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Hospitals' virus cases on rise in Arkansas

Holiday weekend a possible factor, experts in state say by Andy Davis | June 10, 2021 at 7:03 a.m.
Xavier Hood, 13, receives his first dose of the Pfi zer coronavirus vaccine Wednesday from Eric Crumbaugh, a doctor of pharmacy with Express Rx, at Mann Magnet Middle School in Little Rock. (Arkansas Democrat-Gazette/Staci Vandagriff)

The number of people hospitalized in Arkansas with covid-19 rose Wednesday by double digits for the second day in a row, a development that state health officials said could be the result of infections among unvaccinated people over Memorial Day weekend.

The state's count of cases rose by 201 while its death toll from the virus, as tracked by the Department of Health, rose by two, to 5,854.

"Today's report shows similar case numbers compared to last week but shows an increase in hospitalizations," Gov. Asa Hutchinson said in a tweet.

"While active cases are declining, this rise in hospitalizations is a reminder of caution and a reason to get vaccinated against COVID-19."

In fact, however, the number of cases in the state that were considered active rose Wednesday by three, to 1,659, as new cases outpaced recoveries.

[VACCINE INFO: See the latest information on covid-19 vaccines in Arkansas » arkansasonline.com/vaccineinfo/]

That total was up by one from its level the previous Wednesday.

Clay Smith, a social media specialist for Hutchinson, said the tweet referred to a decline in active cases that had been confirmed through polymerase chain reaction, or PCR, tests.

That number fell by 14 on Wednesday, while the number of active "probable" cases, which include those identified through less-sensitive antigen tests, rose by 17.

Also on Wednesday, the U.S. Centers for Disease Control and Prevention announced that the Health Department will receive $40.4 million in federal funding over two years to "address COVID-19-related health disparities."

The funding is part of $2.25 billion awarded to state and local health agencies nationwide to reduce the spread of the virus and lessen its impact among "high-risk and underserved" people, including members of minority groups and people in rural areas.

The money comes from the $900 billion Coronavirus Response and Relief Supplemental Appropriations Act passed by Congress in December.

[How is the coronavirus affecting you in Arkansas? Tell us here » arkansasonline.com/coronavirus/form/]

Health Department spokeswoman Danyelle McNeill said in an email that the department's offices of health equity and rural health and primary care "are collaborating with several community and faith-based organizations, as well as academic institutions to reduce disparities associated with COVID-19 among underserved populations."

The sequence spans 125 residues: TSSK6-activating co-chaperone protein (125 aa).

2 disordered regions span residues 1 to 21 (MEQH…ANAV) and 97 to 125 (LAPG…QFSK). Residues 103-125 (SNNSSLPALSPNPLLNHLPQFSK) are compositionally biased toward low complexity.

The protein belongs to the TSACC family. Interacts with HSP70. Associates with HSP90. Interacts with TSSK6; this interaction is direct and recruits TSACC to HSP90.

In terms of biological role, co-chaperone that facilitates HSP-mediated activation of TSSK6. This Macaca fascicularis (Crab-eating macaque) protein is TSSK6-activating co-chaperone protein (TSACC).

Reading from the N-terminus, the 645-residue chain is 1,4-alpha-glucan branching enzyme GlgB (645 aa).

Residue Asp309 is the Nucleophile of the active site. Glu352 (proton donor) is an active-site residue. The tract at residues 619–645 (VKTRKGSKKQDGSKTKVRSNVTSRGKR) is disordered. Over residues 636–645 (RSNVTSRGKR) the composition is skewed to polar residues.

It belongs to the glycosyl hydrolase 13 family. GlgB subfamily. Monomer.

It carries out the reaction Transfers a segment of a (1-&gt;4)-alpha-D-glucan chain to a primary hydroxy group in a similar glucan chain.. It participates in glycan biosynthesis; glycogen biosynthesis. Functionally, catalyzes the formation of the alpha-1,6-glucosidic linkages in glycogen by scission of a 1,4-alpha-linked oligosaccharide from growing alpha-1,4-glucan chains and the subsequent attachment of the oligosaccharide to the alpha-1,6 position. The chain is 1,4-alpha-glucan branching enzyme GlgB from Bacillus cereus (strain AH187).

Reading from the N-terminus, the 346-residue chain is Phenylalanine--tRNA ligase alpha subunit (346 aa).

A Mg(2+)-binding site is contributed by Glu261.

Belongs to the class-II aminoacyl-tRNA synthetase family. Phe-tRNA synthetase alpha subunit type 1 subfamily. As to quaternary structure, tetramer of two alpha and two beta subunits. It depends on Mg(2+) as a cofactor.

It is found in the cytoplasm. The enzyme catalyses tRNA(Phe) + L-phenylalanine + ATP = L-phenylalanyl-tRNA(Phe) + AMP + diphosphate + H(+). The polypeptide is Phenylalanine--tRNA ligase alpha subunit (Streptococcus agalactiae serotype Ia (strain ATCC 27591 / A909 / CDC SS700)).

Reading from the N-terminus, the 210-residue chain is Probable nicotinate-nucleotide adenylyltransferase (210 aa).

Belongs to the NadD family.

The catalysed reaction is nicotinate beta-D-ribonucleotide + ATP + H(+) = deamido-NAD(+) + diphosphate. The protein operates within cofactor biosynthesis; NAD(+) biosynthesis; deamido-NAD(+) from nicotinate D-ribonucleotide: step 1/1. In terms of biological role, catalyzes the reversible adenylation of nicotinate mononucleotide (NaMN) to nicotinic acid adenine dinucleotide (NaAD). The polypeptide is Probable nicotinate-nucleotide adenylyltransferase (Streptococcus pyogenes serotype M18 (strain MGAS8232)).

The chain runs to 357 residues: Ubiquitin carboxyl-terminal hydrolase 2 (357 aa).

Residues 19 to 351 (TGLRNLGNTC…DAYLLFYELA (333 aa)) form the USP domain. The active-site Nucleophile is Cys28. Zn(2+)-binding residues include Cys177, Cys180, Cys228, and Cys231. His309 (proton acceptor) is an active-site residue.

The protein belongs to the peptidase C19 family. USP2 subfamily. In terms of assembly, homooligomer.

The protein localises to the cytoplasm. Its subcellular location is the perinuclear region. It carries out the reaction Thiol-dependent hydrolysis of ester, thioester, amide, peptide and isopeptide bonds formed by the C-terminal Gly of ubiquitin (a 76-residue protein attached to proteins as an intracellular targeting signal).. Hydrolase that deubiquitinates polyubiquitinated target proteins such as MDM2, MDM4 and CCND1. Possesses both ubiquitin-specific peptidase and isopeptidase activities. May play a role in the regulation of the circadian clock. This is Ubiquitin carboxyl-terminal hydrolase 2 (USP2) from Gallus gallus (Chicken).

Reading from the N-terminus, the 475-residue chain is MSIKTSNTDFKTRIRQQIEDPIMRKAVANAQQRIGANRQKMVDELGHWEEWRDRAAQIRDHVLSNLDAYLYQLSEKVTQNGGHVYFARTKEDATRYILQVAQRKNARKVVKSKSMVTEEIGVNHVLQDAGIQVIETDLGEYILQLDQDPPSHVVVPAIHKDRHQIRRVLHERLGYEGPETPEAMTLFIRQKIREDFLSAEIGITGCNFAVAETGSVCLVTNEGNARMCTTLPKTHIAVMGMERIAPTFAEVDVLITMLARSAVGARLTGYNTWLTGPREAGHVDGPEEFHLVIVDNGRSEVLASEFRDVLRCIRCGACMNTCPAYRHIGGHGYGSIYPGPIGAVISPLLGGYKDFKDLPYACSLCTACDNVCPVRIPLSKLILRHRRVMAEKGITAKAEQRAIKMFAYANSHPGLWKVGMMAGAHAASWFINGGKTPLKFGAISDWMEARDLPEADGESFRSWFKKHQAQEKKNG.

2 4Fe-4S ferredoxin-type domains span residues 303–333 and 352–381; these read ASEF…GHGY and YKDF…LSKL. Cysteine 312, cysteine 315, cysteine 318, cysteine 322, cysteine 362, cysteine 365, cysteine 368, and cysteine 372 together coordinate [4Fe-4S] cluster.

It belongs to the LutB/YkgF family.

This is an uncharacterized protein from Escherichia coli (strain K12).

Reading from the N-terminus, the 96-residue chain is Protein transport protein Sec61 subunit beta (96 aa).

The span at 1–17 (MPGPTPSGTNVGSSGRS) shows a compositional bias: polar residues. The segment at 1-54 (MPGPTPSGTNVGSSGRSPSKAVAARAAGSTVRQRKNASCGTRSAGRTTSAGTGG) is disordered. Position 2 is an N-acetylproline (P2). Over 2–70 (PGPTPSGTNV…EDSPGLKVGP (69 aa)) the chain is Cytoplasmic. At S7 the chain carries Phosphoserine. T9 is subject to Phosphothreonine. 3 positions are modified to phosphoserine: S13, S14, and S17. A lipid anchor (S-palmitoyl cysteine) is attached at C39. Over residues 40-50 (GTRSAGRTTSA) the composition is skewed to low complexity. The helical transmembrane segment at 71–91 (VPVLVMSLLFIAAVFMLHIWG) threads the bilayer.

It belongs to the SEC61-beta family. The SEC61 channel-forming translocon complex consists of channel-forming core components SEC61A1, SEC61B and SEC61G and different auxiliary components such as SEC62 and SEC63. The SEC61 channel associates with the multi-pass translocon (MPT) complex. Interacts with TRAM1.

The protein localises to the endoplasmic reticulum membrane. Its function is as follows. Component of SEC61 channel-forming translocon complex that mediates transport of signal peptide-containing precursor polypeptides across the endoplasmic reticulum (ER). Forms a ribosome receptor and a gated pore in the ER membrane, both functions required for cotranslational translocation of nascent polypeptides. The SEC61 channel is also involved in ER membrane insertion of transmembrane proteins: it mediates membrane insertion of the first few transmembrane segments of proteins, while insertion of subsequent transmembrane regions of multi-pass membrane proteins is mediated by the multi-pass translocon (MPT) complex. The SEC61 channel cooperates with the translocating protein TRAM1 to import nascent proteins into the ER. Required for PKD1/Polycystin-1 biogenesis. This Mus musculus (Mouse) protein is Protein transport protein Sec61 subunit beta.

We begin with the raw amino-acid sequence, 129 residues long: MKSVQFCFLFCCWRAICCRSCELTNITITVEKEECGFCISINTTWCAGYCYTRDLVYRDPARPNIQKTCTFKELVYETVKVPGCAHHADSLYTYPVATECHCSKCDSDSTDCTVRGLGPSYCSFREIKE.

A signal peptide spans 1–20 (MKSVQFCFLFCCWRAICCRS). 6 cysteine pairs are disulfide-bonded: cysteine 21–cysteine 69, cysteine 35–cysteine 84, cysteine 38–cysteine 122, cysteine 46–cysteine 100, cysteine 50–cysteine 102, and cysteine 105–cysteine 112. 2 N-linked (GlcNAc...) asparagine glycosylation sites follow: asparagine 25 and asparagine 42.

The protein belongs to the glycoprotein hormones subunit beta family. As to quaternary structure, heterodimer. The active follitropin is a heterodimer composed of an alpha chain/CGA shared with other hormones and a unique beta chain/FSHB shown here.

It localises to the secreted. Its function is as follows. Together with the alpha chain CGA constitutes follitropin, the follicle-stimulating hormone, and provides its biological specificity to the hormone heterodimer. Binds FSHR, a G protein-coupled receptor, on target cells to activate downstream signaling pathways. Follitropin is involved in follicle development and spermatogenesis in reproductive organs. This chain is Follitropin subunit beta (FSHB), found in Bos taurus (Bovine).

"The funds will be used to build infrastructure and increase the state's capacity to prevent greater racial and socioeconomic divides in health outcomes," McNeill said.

Further details about the plans for the money weren't available Wednesday.

According to the CDC, the department has been awarded a total of $495 million, including the amount announced Wednesday, from five coronavirus response bills passed by Congress since March 2020.

Money from the latest award can be used for testing, contact tracing, vaccination, data collection and public education campaigns in the targeted communities, among other activities.

HOSPITALIZATIONS RISE

Already at its highest level since March 20, the number of people hospitalized with covid-19 in the state rose Wednesday by 12, to 216.

[CORONAVIRUS: Click here for our complete coverage » arkansasonline.com/coronavirus]

A day earlier, the number rose by 29 -- the largest single-day jump since early February.

Health Secretary Jose Romero said Tuesday that the increase could be linked to gatherings over the holiday weekend.

"What's interesting to me is that we didn't get a lot of forewarning," Romero said.

"Last year, you saw this surge in cases, and then you saw an increase in hospitalizations. Hospitalizations always lag behind -- they're a late indicator, and we didn't see that type of surge" in cases this time, he said.

He said it's possible that people getting infected now initially aren't as sick as those who got covid-19 earlier in the pandemic, so they don't get tested right away.

Or it could be the opposite.

"You're sick, and you're sick enough to be hospitalized, but you didn't have enough time to run off and get your test," he said.

State Epidemiologist Jennifer Dillaha agreed Wednesday that Memorial Day gatherings could be contributing to the increase in hospitalizations.

[Interactive Arkansas map not showing up above? Click here to see it: arkansasonline.com/arvirus]